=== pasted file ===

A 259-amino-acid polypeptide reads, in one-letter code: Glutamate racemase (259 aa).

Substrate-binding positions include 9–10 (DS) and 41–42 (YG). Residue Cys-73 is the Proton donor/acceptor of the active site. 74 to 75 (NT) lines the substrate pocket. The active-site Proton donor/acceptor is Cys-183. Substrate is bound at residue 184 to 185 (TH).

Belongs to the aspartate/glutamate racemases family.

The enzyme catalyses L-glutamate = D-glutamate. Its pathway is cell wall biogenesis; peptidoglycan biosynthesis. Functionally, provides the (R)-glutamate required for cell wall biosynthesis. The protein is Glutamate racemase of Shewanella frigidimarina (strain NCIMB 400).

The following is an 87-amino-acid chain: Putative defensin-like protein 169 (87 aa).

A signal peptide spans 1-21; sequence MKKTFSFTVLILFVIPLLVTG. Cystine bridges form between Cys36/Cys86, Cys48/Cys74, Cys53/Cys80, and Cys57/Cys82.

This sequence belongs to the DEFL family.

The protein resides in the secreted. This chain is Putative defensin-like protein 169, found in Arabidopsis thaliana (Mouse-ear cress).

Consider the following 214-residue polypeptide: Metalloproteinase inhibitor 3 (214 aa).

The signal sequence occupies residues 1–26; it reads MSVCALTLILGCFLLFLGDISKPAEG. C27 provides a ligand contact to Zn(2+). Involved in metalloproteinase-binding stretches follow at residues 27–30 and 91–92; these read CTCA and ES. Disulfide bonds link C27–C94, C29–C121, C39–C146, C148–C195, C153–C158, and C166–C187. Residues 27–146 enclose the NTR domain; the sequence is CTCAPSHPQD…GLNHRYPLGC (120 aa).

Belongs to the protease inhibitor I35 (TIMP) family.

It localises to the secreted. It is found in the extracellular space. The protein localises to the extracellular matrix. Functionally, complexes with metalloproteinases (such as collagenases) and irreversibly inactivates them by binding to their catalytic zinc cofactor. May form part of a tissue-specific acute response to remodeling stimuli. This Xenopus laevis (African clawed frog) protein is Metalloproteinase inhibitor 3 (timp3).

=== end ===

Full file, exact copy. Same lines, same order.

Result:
A 259-amino-acid polypeptide reads, in one-letter code: Glutamate racemase (259 aa).

Substrate-binding positions include 9–10 (DS) and 41–42 (YG). Residue Cys-73 is the Proton donor/acceptor of the active site. 74 to 75 (NT) lines the substrate pocket. The active-site Proton donor/acceptor is Cys-183. Substrate is bound at residue 184 to 185 (TH).

Belongs to the aspartate/glutamate racemases family.

The enzyme catalyses L-glutamate = D-glutamate. Its pathway is cell wall biogenesis; peptidoglycan biosynthesis. Functionally, provides the (R)-glutamate required for cell wall biosynthesis. The protein is Glutamate racemase of Shewanella frigidimarina (strain NCIMB 400).

The following is an 87-amino-acid chain: Putative defensin-like protein 169 (87 aa).

A signal peptide spans 1-21; sequence MKKTFSFTVLILFVIPLLVTG. Cystine bridges form between Cys36/Cys86, Cys48/Cys74, Cys53/Cys80, and Cys57/Cys82.

This sequence belongs to the DEFL family.

The protein resides in the secreted. This chain is Putative defensin-like protein 169, found in Arabidopsis thaliana (Mouse-ear cress).

Consider the following 214-residue polypeptide: Metalloproteinase inhibitor 3 (214 aa).

The signal sequence occupies residues 1–26; it reads MSVCALTLILGCFLLFLGDISKPAEG. C27 provides a ligand contact to Zn(2+). Involved in metalloproteinase-binding stretches follow at residues 27–30 and 91–92; these read CTCA and ES. Disulfide bonds link C27–C94, C29–C121, C39–C146, C148–C195, C153–C158, and C166–C187. Residues 27–146 enclose the NTR domain; the sequence is CTCAPSHPQD…GLNHRYPLGC (120 aa).

Belongs to the protease inhibitor I35 (TIMP) family.

It localises to the secreted. It is found in the extracellular space. The protein localises to the extracellular matrix. Functionally, complexes with metalloproteinases (such as collagenases) and irreversibly inactivates them by binding to their catalytic zinc cofactor. May form part of a tissue-specific acute response to remodeling stimuli. This Xenopus laevis (African clawed frog) protein is Metalloproteinase inhibitor 3 (timp3).